MW: They play it safe and go cookie cutter. They go to (nameless) big box stores and get everything they see in the catalog and that’s it. There is no sharing of who they really are. I much prefer to see a home that has horrible garish taste, than a home that is bland and has no, life, thought, or artistry to it.

The Huffington Post: What's the one furniture item/accessory/etc., that no one should have in their home?

MW: I can’t really think of anything specific, but anything of bad quality - because anything with style and panache, can work, if done well.

The Huffington Post: What's the one furniture item/accessory/etc., that everyone should have in their home?

MW: There are many key pieces that every home needs, but really what every design needs is a heart. I think a fine antique passed down is the most important piece you can have, and if you don’t have anything like that, find one that means family, ancestry and history to you – maybe something from the place your great great grandparents were born and raised. Things like that give a home or design heart.

MORE Q&A BELOW

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The Huffington Post: What house inspired you to be a designer?

MW: I don’t know that there was a single HOUSE that inspired me to design, more like the way I was brought up – numerous houses that all had different styles and levels of luxury. My father’s parents, had a very MCM ranch in Camarillo and my mother's parents had a very contemporary home in Ventura. I had aunts and uncles that had traditional homes, and another Aunt and Uncle with a very artistic and eclectic home. My mother used to take me driving in the best neighborhoods of LA and we would look at the big beautiful homes on the outside… maybe that was my inspiration.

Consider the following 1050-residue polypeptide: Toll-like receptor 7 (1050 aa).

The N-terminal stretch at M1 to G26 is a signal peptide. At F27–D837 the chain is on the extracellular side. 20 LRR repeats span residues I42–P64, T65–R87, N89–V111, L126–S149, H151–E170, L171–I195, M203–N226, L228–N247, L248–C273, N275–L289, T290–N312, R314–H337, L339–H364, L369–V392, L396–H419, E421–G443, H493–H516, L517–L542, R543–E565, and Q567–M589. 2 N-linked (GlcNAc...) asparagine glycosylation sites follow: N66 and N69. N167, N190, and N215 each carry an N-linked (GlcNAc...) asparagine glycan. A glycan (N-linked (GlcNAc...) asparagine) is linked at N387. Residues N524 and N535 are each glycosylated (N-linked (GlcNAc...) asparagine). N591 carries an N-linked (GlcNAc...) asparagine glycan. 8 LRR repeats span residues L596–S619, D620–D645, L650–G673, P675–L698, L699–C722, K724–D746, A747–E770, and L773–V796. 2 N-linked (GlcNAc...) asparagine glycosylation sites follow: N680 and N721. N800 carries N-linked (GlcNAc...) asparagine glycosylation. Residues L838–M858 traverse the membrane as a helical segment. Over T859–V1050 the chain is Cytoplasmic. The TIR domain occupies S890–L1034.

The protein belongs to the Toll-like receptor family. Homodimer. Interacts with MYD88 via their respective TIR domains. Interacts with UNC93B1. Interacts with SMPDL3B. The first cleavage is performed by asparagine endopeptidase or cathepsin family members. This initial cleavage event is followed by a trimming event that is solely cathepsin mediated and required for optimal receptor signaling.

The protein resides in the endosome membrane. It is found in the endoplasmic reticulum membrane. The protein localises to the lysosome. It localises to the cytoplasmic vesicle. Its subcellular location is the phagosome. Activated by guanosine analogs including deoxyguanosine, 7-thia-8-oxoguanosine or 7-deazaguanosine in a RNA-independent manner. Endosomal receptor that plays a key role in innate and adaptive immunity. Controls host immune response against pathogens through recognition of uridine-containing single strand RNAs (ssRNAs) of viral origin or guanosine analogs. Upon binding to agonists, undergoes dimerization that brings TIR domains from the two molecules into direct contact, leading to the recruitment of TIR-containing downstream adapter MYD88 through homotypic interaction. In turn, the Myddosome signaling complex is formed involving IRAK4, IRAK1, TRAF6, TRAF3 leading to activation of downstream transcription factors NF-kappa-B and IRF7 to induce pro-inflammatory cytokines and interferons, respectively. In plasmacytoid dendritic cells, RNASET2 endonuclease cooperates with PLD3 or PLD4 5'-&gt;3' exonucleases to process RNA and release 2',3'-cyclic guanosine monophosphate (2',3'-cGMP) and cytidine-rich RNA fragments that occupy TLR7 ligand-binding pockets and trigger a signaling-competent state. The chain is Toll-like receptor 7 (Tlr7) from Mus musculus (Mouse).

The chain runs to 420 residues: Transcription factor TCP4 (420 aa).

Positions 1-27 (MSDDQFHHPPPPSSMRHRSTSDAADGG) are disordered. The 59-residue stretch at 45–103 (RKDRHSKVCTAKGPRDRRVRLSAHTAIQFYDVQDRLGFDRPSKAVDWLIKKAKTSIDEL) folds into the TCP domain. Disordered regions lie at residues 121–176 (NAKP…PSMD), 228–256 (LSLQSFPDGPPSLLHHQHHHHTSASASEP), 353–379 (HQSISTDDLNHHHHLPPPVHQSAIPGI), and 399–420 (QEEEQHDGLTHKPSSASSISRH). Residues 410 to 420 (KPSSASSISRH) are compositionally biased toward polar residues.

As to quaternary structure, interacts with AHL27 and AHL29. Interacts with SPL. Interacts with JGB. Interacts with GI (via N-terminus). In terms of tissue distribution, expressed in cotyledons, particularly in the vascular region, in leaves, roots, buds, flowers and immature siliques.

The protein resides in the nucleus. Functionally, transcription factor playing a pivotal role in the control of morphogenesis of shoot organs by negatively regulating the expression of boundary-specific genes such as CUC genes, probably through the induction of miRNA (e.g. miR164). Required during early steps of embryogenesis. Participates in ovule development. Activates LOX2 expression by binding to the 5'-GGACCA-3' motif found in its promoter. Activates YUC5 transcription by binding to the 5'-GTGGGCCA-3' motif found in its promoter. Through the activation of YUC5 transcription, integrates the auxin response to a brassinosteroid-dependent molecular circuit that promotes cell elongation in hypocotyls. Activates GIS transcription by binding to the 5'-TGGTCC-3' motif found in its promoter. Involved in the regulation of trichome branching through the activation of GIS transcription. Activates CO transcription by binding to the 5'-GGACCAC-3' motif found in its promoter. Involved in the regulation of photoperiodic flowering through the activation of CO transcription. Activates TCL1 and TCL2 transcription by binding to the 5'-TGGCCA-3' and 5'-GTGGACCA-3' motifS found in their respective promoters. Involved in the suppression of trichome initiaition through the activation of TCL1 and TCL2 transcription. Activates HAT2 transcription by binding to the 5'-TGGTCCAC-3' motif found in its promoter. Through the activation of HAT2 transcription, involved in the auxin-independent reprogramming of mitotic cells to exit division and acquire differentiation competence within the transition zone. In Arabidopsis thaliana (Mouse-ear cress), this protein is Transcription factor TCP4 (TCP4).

The Huffington Post: What’s your own home like? (And if you live with someone, how do they feel about it?)

MW: My current home (with husband, and two boys) is a MCM split level, I decorated it with a real mix of modern and traditional. My husband really likes this particular design, although I lean toward much more color.

The Huffington Post: Are your friends or family scared to have you over to their homes?

MW: Sometimes… It really is a shame, because I really don’t care – I’m not looking at the problems, I’m usually looking to see what people do that’s right.

The Huffington Post: What’s the greatest design lesson your mentor ever taught you?

MW: Always be willing to try something even if you think it might not work – sometimes the worst idea in conception can be the most amazing in execution. Also, it’s okay to break the rules.

The Huffington Post: Why should people care about design?

MW: Home is where the heart is – I really believe that the environment you create and live in is the most important environment to your well being, it can be inspiring, relaxing, and invigorating, It can and should feed your soul.